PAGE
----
LITTLE ROCK, Ark. (AP) - Arkansas was a flyover state for Barack Obama's campaign, but the state's congressional delegation doesn't plan to let that happen during his presidency.
Despite the president-elect's 20-point defeat in Arkansas in Tuesday's election, Arkansas' congressmen and senators say they believe the state will have greater clout when the Illinois senator takes office as president in January.
Congressman Mike Ross says Obama didn't win the state, but then again he didn't compete in the state.
Ross and the state's two other Democratic congressmen pointed to the experience they've gained and the Democratic Party's control of statewide offices as evidence the state will play an important role in an Obama presidency. Three of the state's congressmen - Ross, Vic Snyder and Marion Berry - are Democrats, as are Senators Mark Pryor and Blanche Lincoln.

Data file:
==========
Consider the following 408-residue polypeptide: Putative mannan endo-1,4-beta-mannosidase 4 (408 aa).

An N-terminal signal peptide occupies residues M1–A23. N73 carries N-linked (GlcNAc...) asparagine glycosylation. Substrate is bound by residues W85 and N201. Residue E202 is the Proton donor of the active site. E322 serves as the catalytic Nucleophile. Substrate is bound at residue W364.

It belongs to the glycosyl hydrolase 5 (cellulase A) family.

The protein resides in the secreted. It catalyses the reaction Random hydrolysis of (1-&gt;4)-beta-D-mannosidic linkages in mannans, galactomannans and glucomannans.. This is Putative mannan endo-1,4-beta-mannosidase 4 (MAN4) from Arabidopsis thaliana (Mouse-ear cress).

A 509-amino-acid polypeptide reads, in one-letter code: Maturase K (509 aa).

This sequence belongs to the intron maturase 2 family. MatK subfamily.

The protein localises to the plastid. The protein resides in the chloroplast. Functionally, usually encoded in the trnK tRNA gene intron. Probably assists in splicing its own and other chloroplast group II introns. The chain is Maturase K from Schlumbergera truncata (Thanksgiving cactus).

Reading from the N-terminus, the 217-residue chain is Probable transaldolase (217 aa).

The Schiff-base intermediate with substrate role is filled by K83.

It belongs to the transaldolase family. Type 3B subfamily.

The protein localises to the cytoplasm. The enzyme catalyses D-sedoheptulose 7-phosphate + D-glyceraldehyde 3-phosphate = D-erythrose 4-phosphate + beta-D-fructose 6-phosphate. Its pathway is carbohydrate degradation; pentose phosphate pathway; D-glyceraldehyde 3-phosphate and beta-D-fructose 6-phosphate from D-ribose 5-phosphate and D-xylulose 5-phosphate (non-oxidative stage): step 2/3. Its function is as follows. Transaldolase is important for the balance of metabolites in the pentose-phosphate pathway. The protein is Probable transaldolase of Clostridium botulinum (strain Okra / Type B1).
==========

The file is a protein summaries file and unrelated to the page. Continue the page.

Pryor, who easily won re-election Tuesday night, said he hoped he could play a role in helping Obama reach out to Republicans in the Senate. Pryor pointed to his previous work with a bipartisan group of senators on judicial appointments as an example of how he's worked with Republican counterparts.
One area where the state may see increased clout with Obama is through the incoming president's efforts to reach out to the fiscally conservative "Blue Dog" Democrats. Ross, who is co-chairman of the Blue Dog Coalition, said he talked with the president-elect before the election. Ross said he thinks Obama is pledged to work with the Blue Dogs on trying to restore some fiscal discipline and accountability.